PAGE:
Odano Naotake (1759 – 1780) was a painter from the Akita Ranga art school. This art school was a by-product of the ‘rangaku’, the ‘Dutch learning’. Rangaku was an important movement in eighteenth-century Japan. It is the study of Holland and the Dutch during the time that the Dutch trade post on Desjima the only connection was with the outside world and the west. Through this contact, Japan stayed informed about Western developments, such as health care and other technologies.
This made Japan capable of fast modernization after the opening of the country in 1854. The Rangaku painters painted traditional Japanese themes with the use of Western techniques. The difference from the traditional paintings was the use of shadows, perspective and reflections. The painters also started using the color blue for the sky and sea. Naotake was also influenced by this new intellectual movement through Hiraga Gennai, a natural scientist and student of the Rangaky.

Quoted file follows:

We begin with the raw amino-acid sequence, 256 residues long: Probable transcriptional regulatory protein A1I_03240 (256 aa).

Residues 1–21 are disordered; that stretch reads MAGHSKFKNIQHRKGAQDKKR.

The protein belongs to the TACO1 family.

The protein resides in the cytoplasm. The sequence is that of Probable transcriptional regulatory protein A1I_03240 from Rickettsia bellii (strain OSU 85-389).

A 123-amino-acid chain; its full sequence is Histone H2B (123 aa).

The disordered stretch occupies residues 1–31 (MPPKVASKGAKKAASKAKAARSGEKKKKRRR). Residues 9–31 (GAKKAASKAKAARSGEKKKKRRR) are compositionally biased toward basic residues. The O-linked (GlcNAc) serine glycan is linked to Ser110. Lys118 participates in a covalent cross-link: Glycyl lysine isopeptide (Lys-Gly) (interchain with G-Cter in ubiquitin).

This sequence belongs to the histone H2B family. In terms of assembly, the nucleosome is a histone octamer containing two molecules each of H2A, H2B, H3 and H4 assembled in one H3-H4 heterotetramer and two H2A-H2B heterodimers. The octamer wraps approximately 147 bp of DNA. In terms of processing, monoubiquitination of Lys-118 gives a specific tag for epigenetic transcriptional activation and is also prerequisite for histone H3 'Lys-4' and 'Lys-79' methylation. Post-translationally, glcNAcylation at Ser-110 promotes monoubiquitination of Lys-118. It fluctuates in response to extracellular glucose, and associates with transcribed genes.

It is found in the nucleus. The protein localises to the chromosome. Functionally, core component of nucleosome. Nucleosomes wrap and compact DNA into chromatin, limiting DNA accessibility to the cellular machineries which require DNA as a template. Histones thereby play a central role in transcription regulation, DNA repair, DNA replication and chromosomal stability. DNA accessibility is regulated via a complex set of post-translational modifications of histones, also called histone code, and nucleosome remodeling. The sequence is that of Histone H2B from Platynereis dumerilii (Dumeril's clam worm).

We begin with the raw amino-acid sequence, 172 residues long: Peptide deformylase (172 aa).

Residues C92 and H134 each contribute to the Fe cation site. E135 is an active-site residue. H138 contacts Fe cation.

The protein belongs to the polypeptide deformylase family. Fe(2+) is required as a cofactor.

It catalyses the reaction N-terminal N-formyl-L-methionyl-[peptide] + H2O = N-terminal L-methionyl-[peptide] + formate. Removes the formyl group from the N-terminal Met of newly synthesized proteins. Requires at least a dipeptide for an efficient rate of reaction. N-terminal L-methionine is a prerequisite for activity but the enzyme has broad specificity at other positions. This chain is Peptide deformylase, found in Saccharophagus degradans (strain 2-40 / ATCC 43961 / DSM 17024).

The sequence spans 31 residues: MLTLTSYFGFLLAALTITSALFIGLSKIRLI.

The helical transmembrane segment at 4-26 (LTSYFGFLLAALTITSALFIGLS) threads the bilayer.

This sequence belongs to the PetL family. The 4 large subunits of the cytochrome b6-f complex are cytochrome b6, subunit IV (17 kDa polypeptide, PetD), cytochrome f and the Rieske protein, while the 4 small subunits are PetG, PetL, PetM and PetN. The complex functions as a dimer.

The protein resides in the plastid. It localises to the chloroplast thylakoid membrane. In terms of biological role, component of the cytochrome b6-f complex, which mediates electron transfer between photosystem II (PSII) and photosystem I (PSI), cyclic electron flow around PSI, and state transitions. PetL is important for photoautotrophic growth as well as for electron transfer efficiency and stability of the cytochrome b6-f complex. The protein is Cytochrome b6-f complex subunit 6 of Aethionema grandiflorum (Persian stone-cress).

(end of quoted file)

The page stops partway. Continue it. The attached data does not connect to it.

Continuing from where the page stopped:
He inspired Naotake to study these new Western painting methods as well. He moved to Edo (Tokyo) to continue his studies there. Through contacts with other painters, Naotake mastered the painting of ‘bird and flower’, which is a traditional Jananese style painting with the use of Western perspective and depth. These methods brought these paintings to a higher level, more than just decorations. Naotake also illustrated Japan’s first anatomy book, the Kaitai shinsho.
This book was a Japanese translation of the Dutch book “Ontleedkundige Tafelen”, which was imported from Holland. Together with Gennai and Lord Satake Shozan (1748-85), Naotake started the Akita Ranga school of Art. When Gennai was arrested for killing a student and died shortly afterwards, Naotake was send away from his post in Edo. These developments made the school fall apart. ? Works Cited Johnson, H. Western Influence of Japanese Art: The Akita Ranga Art School. Amsterdam: Hotei Publishing, 2005.